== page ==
Yonatan Neril
Founder and director of the Interfaith Center for Sustainable Development

What Does God Have To Do With Solar Energy?

I pray in a synagogue in Jerusalem with solar panels on the roof. While people have prayed in buildings — and times in history — both light and dark, renewable energy can enable the flow of spiritual energy. Harnessing the sun’s light for energy today can advance our collective enlightenment. The sun’s rays are emissaries illuminating and supporting all life on the earth.

Solar energy is the “polar” opposite of energy from fossil fuels. Solar technology captures electromagnetic radiation energy from the sun. This energy travels across our solar system at the speed of light and provides what is needed for both plant and animal life on earth. The sun´s energy is fresh and renewable. It is abundant and living light.

Photo credit: Gigawatt Global, Rwanda solar field

By contrast, fossil fuels are the remains of life that have died. Fossil fuel processes extract dead plant and animal matter, in the form of coal and oil that has been compressed deep in the earth for hundreds of millions of years, and combust the fuels. This above-ground combustion produces toxic pollutants that enter the atmosphere, as well as the land and water. Fossil fuels released into the atmosphere create gases that trap the sun’s light, like in a greenhouse, and cause excess global heating. Our fossil fuel energy use thus turns the sun’s life-giving light and heat into a curse.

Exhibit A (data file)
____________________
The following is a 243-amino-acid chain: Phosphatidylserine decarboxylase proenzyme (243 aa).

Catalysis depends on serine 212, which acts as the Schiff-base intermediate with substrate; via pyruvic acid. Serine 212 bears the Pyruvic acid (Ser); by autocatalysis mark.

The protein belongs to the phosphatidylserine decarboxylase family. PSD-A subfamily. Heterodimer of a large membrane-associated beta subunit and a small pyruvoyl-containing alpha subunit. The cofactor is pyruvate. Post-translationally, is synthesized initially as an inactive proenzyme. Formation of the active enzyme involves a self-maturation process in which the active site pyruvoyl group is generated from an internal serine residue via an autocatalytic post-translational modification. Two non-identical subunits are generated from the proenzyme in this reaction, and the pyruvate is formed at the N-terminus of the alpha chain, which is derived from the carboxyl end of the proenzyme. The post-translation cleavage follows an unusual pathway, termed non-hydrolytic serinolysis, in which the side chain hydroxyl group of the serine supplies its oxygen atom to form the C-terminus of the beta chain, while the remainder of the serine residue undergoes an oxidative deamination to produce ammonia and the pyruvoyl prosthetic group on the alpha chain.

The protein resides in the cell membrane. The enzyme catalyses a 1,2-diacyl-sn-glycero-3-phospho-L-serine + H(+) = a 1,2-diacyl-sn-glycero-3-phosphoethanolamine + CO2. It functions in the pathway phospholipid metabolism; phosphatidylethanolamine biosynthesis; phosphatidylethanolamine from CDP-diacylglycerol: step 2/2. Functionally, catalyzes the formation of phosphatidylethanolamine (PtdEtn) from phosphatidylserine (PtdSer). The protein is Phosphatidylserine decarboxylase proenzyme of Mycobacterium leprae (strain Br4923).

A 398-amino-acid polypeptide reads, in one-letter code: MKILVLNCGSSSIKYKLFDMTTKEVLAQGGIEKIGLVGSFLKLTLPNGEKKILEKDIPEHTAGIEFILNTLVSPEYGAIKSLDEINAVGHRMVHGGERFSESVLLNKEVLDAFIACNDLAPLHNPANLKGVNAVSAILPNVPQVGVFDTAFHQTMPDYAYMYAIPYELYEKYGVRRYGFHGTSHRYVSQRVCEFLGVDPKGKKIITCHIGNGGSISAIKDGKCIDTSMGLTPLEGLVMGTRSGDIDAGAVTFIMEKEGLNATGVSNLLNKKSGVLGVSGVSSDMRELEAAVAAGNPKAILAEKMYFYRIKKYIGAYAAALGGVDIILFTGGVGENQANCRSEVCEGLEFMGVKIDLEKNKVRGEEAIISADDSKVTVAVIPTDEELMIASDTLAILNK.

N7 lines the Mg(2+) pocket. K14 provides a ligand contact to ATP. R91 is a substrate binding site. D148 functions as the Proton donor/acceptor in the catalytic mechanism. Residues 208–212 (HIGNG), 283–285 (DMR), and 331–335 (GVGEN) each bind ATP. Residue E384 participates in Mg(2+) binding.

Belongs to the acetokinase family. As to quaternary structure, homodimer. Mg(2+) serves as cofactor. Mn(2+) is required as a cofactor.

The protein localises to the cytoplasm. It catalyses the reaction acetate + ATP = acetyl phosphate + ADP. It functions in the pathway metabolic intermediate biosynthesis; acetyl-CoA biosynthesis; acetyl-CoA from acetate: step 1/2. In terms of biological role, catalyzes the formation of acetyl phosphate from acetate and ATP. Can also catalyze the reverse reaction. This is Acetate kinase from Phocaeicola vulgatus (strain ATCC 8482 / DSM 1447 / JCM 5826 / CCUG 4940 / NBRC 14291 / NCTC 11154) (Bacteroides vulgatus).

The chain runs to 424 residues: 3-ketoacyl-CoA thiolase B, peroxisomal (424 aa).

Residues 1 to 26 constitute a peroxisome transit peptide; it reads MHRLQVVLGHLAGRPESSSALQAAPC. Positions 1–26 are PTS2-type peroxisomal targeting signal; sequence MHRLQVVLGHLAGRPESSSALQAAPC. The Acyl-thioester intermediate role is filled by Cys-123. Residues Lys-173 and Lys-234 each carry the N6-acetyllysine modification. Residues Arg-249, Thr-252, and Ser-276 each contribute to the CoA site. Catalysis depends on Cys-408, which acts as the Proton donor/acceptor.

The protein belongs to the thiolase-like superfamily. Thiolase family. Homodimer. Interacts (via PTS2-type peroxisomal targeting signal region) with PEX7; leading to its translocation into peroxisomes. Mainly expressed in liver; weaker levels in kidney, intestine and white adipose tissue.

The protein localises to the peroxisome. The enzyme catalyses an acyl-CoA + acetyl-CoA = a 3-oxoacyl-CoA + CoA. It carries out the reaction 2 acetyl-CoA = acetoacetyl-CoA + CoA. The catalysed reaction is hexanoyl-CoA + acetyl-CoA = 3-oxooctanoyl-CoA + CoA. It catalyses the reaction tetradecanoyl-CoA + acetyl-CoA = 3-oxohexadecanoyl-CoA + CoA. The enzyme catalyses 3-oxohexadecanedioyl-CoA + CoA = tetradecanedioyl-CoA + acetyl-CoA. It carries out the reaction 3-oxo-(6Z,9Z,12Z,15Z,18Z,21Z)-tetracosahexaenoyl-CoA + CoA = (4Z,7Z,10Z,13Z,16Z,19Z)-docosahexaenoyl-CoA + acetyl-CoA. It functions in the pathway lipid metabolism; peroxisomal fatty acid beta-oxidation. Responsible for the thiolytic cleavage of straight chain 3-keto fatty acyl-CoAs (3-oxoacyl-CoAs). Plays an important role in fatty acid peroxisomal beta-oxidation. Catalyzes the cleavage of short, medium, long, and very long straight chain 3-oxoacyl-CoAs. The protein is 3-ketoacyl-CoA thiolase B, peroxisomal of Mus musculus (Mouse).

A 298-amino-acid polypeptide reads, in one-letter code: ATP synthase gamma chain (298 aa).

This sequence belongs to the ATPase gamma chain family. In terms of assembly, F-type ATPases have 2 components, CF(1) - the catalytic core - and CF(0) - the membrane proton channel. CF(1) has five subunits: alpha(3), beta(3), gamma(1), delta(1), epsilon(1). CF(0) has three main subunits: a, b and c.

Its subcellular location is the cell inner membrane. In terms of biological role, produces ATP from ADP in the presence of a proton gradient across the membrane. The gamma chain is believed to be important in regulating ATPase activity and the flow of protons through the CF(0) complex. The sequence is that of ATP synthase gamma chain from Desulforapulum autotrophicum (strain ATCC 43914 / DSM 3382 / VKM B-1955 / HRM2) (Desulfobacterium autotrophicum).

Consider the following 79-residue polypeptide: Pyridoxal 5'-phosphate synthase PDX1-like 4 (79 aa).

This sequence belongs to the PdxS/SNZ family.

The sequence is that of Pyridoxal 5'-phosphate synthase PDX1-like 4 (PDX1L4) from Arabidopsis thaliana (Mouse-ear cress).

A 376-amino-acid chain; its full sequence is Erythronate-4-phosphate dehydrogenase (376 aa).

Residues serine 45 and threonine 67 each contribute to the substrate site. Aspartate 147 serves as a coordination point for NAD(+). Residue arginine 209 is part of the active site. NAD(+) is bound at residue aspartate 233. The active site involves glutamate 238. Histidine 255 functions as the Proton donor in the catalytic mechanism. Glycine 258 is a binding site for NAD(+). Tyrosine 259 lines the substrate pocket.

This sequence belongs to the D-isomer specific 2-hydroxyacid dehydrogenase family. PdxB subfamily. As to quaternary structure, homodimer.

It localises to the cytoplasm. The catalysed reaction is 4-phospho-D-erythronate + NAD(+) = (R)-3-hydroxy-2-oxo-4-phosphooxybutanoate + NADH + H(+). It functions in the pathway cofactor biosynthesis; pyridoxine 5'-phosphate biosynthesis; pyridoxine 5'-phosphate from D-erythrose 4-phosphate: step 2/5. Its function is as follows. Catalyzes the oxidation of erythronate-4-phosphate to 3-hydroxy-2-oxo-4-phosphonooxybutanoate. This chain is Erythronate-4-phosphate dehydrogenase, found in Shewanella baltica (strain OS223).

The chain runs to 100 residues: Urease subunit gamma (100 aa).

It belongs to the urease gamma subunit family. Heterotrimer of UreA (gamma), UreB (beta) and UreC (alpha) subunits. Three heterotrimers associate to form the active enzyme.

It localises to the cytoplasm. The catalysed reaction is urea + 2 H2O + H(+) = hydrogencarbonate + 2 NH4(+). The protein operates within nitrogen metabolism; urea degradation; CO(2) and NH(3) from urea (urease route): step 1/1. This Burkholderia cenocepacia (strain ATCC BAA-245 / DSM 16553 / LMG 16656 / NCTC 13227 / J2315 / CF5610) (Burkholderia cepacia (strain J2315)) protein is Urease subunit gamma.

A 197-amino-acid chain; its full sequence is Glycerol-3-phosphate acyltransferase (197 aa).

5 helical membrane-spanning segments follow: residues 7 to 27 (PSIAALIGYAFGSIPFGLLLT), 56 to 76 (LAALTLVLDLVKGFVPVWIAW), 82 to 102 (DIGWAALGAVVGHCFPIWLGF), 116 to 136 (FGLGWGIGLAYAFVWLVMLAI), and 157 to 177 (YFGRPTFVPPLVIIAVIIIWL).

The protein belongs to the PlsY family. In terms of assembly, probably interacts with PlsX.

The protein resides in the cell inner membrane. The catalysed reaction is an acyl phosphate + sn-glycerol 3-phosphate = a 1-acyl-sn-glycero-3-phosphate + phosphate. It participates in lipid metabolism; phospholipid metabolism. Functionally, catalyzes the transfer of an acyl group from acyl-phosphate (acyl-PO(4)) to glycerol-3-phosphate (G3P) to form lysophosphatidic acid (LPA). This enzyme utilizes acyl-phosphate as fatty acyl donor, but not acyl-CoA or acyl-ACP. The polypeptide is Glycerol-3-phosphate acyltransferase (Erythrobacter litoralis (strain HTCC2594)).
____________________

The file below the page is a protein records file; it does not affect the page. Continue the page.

The Hebrew language offers an insight into the nature of light and darkness, blessing and a curse. The Hebrew noun אור ohr means light and forms the root of the verb להאיר, leha’ir. This verb appears in the first chapter of Genesis multiple times, referring to God creating the luminaries to provide light to the earth. There is a verb with similar letters, לאור, la’or, which means to curse. The use of this verb appears in the request of Balak, the king of Moab,  to the prophet Balaam to curse the Jewish people (Numbers 23:7).

While la’or, to curse, contains a different Hebrew root (ארר aleph reish reish) than leha’ir, to illuminate,  the uses of both verbs in the Bible involve the letters that spell light. Why does the Hebrew word for curse hint at light?  Perhaps la’or relates to having too much light, like putting fossil fuels that were stored over hundreds of millions of years into the atmosphere in the course of 200 years. Or to spending too many hours a day looking at one’s illuminated screen—which is shown to cause sleep disturbances. Another critical connection is having too much artificial night light from a city, which disrupts the safe starlight and moonlight migration of all kinds of species, such as endangered sea turtles born on the beaches of Israel and many other countries.